Broddrick wisely writes the letter to Cantwell, who sits on the Senate Commerce committee, and to other leading Congressional representatives in an attempt to halt the end run, which is surely being coordinated by Ted Stevens. Stevens has refined his trickery of earlier "conservation efforts" after sending Greenpeace packing during Pollock rationalization in the late 1990's. Using false front associations such as the Marine Conservation Alliance (MCA), this time Stevens has drafted a Senate version of MSA Reauthorization that appears to be conservation minded at its inception. He intends to let the House version do the dirty work.
Coercion and extortion tactics are not uncommon in Alaskan fisheries. For its part, MCA has recently pulled its logo/advertising on this site because of Groundswell writings. MCA's head, Dave Benton, is the former chair of the North Pacific Fishery Management Council who presided over Crab Rationalization schemes that have cost over 1,000 jobs in Alaska recently. A few years ago, Benton was the subject of questioning regarding a Ted Stevens land-giveaway earmark of property that would apparently grant a choice bed and breakfast location belonging to Benton's family, near a lighthouse. Speculation ran to the question of whether or not this was "a reward for services rendered" while on the Council.
All along the way, Stevens has known that he'd take the conservationist high road while Pombo and Young would sneak the matching corporate welfare elements through with special language insertions and amendments during the House side of the joint conference process to enact a bill that would serve the large closed-class processors, eliminate potential corporate rivals, and enslave the regular fleets, while rewarding the AGDB and Alaska Draggers who deliver to the closed-class giants with windfall profits, often called a "golden parachute retirement."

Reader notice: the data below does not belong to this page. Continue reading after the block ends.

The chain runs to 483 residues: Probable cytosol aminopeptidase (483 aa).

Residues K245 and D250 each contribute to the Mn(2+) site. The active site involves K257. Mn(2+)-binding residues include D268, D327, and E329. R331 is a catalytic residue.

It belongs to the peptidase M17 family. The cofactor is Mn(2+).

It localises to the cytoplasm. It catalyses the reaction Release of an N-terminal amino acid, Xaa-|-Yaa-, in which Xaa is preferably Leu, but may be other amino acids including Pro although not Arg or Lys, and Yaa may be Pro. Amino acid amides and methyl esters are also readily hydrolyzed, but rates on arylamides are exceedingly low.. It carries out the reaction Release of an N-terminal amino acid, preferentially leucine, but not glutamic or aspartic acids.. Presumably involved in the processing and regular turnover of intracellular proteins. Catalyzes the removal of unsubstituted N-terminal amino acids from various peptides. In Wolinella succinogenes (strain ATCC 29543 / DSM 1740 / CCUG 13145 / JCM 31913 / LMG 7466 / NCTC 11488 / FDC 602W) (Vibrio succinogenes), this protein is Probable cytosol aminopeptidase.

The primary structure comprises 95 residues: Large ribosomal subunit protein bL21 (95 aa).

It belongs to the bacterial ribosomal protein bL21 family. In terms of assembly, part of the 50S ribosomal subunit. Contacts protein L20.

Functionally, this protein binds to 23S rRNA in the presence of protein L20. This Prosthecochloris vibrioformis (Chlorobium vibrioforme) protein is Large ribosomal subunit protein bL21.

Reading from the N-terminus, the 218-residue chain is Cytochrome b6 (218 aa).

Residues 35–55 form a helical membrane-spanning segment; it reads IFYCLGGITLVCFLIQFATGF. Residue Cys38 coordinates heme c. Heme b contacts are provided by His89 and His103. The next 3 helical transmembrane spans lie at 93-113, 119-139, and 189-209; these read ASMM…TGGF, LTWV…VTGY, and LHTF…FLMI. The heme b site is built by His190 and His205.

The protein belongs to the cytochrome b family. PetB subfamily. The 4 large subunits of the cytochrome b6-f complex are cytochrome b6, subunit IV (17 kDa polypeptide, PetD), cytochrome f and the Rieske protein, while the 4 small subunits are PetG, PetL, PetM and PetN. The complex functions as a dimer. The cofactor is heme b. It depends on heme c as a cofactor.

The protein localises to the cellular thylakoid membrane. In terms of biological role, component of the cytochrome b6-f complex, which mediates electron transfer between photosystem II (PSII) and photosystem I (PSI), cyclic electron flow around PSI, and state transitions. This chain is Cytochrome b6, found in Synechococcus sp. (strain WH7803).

The only question left on the table now is whether or not Cantwell and the others get what is going on and are ready to fight on the Senate floor to stop MSA Reauthorization from going anywhere during the current Congress. At the least, they need to strip the bill of any LAP/DAP provisions, strip off "two pie" and grandfathering clauses, and otherwise gut the bill of special interests language. It may be okay if they allow the better measures of conservation to pass, along with budget approvals, but it is highly important that they completely redact the corporate welfare provisions. And all fishermen, from every state, should have a right to a two-thirds protection against sloppy or crooked fish council plans.
Groundswell has always pointed out that the major problem is the theft of over a billion dollars per year from Alaskan fisheries alone, by the large processors employing the illicit accounting trickery (profit laundering) of Abusive Transfer Pricing. While this industry-specific concern was listed in the Congressional Research Service's report on MSA Reauthorization, neither Stevens, nor Pombo or Young, nor even NOAA Fisheries has stood up to consider the true valuation of Alaska's fisheries by including it in Reauthorization.